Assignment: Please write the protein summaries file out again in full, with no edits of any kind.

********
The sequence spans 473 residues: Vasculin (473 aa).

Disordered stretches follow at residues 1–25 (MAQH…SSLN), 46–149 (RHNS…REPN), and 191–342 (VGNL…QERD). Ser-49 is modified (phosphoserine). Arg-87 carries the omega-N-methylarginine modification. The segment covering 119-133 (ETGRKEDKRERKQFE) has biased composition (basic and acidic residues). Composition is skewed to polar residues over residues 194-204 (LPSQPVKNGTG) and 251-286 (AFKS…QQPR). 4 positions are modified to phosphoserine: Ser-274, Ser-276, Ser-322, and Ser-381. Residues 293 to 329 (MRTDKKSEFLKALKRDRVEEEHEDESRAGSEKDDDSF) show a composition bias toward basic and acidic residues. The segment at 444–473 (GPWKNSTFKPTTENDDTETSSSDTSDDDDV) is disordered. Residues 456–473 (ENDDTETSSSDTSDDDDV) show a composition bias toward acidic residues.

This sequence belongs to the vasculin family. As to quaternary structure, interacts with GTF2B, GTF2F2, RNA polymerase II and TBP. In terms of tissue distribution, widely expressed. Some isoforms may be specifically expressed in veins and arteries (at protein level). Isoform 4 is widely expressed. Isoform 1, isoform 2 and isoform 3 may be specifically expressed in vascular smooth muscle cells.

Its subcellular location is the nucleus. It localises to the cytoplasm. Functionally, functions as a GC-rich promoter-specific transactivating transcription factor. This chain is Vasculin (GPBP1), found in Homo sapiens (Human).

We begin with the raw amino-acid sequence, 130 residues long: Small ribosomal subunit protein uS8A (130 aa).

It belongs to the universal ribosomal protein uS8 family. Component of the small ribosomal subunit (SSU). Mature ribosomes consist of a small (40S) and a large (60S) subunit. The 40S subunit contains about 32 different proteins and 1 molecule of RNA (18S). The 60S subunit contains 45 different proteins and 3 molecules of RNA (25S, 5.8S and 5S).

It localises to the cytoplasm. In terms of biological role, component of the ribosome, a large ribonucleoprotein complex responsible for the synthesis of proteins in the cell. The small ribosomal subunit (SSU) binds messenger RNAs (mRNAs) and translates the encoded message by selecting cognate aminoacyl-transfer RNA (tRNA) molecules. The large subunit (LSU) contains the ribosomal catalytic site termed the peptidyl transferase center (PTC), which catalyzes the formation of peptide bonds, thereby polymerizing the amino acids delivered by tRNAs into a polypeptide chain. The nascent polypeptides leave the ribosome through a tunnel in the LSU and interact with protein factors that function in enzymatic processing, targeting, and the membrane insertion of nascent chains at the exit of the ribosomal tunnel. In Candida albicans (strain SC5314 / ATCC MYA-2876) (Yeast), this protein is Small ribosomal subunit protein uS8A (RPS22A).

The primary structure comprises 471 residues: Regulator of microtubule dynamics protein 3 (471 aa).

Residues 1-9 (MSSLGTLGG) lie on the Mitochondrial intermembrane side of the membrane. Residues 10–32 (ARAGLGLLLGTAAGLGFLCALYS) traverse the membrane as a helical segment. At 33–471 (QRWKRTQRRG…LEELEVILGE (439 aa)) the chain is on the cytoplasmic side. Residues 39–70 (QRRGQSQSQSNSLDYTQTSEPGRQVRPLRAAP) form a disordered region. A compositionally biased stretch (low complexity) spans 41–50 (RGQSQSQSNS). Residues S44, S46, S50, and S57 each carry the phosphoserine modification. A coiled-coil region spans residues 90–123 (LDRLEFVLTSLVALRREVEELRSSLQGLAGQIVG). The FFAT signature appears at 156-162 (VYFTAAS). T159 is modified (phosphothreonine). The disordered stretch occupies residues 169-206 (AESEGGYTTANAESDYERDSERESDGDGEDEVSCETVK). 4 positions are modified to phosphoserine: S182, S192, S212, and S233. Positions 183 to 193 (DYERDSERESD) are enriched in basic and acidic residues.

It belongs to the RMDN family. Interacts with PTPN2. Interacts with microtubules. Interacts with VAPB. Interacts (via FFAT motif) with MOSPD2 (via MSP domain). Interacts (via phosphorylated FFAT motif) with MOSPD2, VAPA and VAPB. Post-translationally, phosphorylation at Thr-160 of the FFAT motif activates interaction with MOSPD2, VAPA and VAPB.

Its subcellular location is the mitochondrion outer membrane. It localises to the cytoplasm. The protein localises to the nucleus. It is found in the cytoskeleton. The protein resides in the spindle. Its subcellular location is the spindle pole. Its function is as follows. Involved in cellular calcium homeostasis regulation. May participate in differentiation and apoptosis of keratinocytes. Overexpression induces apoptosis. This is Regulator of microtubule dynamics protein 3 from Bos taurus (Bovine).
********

The sequence spans 473 residues: Vasculin (473 aa).

Disordered stretches follow at residues 1–25 (MAQH…SSLN), 46–149 (RHNS…REPN), and 191–342 (VGNL…QERD). Ser-49 is modified (phosphoserine). Arg-87 carries the omega-N-methylarginine modification. The segment covering 119-133 (ETGRKEDKRERKQFE) has biased composition (basic and acidic residues). Composition is skewed to polar residues over residues 194-204 (LPSQPVKNGTG) and 251-286 (AFKS…QQPR). 4 positions are modified to phosphoserine: Ser-274, Ser-276, Ser-322, and Ser-381. Residues 293 to 329 (MRTDKKSEFLKALKRDRVEEEHEDESRAGSEKDDDSF) show a composition bias toward basic and acidic residues. The segment at 444–473 (GPWKNSTFKPTTENDDTETSSSDTSDDDDV) is disordered. Residues 456–473 (ENDDTETSSSDTSDDDDV) show a composition bias toward acidic residues.

This sequence belongs to the vasculin family. As to quaternary structure, interacts with GTF2B, GTF2F2, RNA polymerase II and TBP. In terms of tissue distribution, widely expressed. Some isoforms may be specifically expressed in veins and arteries (at protein level). Isoform 4 is widely expressed. Isoform 1, isoform 2 and isoform 3 may be specifically expressed in vascular smooth muscle cells.

Its subcellular location is the nucleus. It localises to the cytoplasm. Functionally, functions as a GC-rich promoter-specific transactivating transcription factor. This chain is Vasculin (GPBP1), found in Homo sapiens (Human).

We begin with the raw amino-acid sequence, 130 residues long: Small ribosomal subunit protein uS8A (130 aa).

It belongs to the universal ribosomal protein uS8 family. Component of the small ribosomal subunit (SSU). Mature ribosomes consist of a small (40S) and a large (60S) subunit. The 40S subunit contains about 32 different proteins and 1 molecule of RNA (18S). The 60S subunit contains 45 different proteins and 3 molecules of RNA (25S, 5.8S and 5S).

It localises to the cytoplasm. In terms of biological role, component of the ribosome, a large ribonucleoprotein complex responsible for the synthesis of proteins in the cell. The small ribosomal subunit (SSU) binds messenger RNAs (mRNAs) and translates the encoded message by selecting cognate aminoacyl-transfer RNA (tRNA) molecules. The large subunit (LSU) contains the ribosomal catalytic site termed the peptidyl transferase center (PTC), which catalyzes the formation of peptide bonds, thereby polymerizing the amino acids delivered by tRNAs into a polypeptide chain. The nascent polypeptides leave the ribosome through a tunnel in the LSU and interact with protein factors that function in enzymatic processing, targeting, and the membrane insertion of nascent chains at the exit of the ribosomal tunnel. In Candida albicans (strain SC5314 / ATCC MYA-2876) (Yeast), this protein is Small ribosomal subunit protein uS8A (RPS22A).

The primary structure comprises 471 residues: Regulator of microtubule dynamics protein 3 (471 aa).

Residues 1-9 (MSSLGTLGG) lie on the Mitochondrial intermembrane side of the membrane. Residues 10–32 (ARAGLGLLLGTAAGLGFLCALYS) traverse the membrane as a helical segment. At 33–471 (QRWKRTQRRG…LEELEVILGE (439 aa)) the chain is on the cytoplasmic side. Residues 39–70 (QRRGQSQSQSNSLDYTQTSEPGRQVRPLRAAP) form a disordered region. A compositionally biased stretch (low complexity) spans 41–50 (RGQSQSQSNS). Residues S44, S46, S50, and S57 each carry the phosphoserine modification. A coiled-coil region spans residues 90–123 (LDRLEFVLTSLVALRREVEELRSSLQGLAGQIVG). The FFAT signature appears at 156-162 (VYFTAAS). T159 is modified (phosphothreonine). The disordered stretch occupies residues 169-206 (AESEGGYTTANAESDYERDSERESDGDGEDEVSCETVK). 4 positions are modified to phosphoserine: S182, S192, S212, and S233. Positions 183 to 193 (DYERDSERESD) are enriched in basic and acidic residues.

It belongs to the RMDN family. Interacts with PTPN2. Interacts with microtubules. Interacts with VAPB. Interacts (via FFAT motif) with MOSPD2 (via MSP domain). Interacts (via phosphorylated FFAT motif) with MOSPD2, VAPA and VAPB. Post-translationally, phosphorylation at Thr-160 of the FFAT motif activates interaction with MOSPD2, VAPA and VAPB.

Its subcellular location is the mitochondrion outer membrane. It localises to the cytoplasm. The protein localises to the nucleus. It is found in the cytoskeleton. The protein resides in the spindle. Its subcellular location is the spindle pole. Its function is as follows. Involved in cellular calcium homeostasis regulation. May participate in differentiation and apoptosis of keratinocytes. Overexpression induces apoptosis. This is Regulator of microtubule dynamics protein 3 from Bos taurus (Bovine).